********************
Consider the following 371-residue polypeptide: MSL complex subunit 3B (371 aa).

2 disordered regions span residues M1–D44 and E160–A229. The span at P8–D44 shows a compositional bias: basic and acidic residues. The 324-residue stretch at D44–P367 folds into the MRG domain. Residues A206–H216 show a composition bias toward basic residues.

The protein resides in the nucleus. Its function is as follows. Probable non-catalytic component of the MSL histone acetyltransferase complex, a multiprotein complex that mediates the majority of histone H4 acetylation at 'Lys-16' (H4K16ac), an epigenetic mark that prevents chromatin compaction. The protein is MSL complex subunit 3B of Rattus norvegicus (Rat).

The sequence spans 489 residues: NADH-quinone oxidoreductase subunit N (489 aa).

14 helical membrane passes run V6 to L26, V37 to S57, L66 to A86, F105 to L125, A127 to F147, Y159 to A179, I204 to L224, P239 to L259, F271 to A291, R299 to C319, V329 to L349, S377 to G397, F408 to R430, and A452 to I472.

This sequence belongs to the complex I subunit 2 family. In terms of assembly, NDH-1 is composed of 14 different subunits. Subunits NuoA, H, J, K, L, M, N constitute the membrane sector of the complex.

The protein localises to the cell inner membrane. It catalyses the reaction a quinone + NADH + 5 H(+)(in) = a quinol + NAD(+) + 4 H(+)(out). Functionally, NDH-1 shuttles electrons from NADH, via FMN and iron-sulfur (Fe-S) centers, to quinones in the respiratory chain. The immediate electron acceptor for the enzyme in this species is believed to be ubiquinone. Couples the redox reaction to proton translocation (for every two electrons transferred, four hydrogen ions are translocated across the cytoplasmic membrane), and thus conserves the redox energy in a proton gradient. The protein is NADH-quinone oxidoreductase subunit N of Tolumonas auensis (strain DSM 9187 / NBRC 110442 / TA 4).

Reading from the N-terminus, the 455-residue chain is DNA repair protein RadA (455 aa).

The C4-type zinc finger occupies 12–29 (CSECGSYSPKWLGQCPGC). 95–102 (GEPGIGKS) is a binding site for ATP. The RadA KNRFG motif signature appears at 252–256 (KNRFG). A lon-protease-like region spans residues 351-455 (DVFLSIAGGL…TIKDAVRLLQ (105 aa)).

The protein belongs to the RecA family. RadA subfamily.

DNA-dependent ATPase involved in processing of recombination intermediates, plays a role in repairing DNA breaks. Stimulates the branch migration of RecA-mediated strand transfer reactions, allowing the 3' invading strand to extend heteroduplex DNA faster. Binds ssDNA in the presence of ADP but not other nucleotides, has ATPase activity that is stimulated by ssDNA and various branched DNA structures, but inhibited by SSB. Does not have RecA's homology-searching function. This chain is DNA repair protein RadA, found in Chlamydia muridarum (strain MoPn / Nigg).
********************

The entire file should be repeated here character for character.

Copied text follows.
Consider the following 371-residue polypeptide: MSL complex subunit 3B (371 aa).

2 disordered regions span residues M1–D44 and E160–A229. The span at P8–D44 shows a compositional bias: basic and acidic residues. The 324-residue stretch at D44–P367 folds into the MRG domain. Residues A206–H216 show a composition bias toward basic residues.

The protein resides in the nucleus. Its function is as follows. Probable non-catalytic component of the MSL histone acetyltransferase complex, a multiprotein complex that mediates the majority of histone H4 acetylation at 'Lys-16' (H4K16ac), an epigenetic mark that prevents chromatin compaction. The protein is MSL complex subunit 3B of Rattus norvegicus (Rat).

The sequence spans 489 residues: NADH-quinone oxidoreductase subunit N (489 aa).

14 helical membrane passes run V6 to L26, V37 to S57, L66 to A86, F105 to L125, A127 to F147, Y159 to A179, I204 to L224, P239 to L259, F271 to A291, R299 to C319, V329 to L349, S377 to G397, F408 to R430, and A452 to I472.

This sequence belongs to the complex I subunit 2 family. In terms of assembly, NDH-1 is composed of 14 different subunits. Subunits NuoA, H, J, K, L, M, N constitute the membrane sector of the complex.

The protein localises to the cell inner membrane. It catalyses the reaction a quinone + NADH + 5 H(+)(in) = a quinol + NAD(+) + 4 H(+)(out). Functionally, NDH-1 shuttles electrons from NADH, via FMN and iron-sulfur (Fe-S) centers, to quinones in the respiratory chain. The immediate electron acceptor for the enzyme in this species is believed to be ubiquinone. Couples the redox reaction to proton translocation (for every two electrons transferred, four hydrogen ions are translocated across the cytoplasmic membrane), and thus conserves the redox energy in a proton gradient. The protein is NADH-quinone oxidoreductase subunit N of Tolumonas auensis (strain DSM 9187 / NBRC 110442 / TA 4).

Reading from the N-terminus, the 455-residue chain is DNA repair protein RadA (455 aa).

The C4-type zinc finger occupies 12–29 (CSECGSYSPKWLGQCPGC). 95–102 (GEPGIGKS) is a binding site for ATP. The RadA KNRFG motif signature appears at 252–256 (KNRFG). A lon-protease-like region spans residues 351-455 (DVFLSIAGGL…TIKDAVRLLQ (105 aa)).

The protein belongs to the RecA family. RadA subfamily.

DNA-dependent ATPase involved in processing of recombination intermediates, plays a role in repairing DNA breaks. Stimulates the branch migration of RecA-mediated strand transfer reactions, allowing the 3' invading strand to extend heteroduplex DNA faster. Binds ssDNA in the presence of ADP but not other nucleotides, has ATPase activity that is stimulated by ssDNA and various branched DNA structures, but inhibited by SSB. Does not have RecA's homology-searching function. This chain is DNA repair protein RadA, found in Chlamydia muridarum (strain MoPn / Nigg).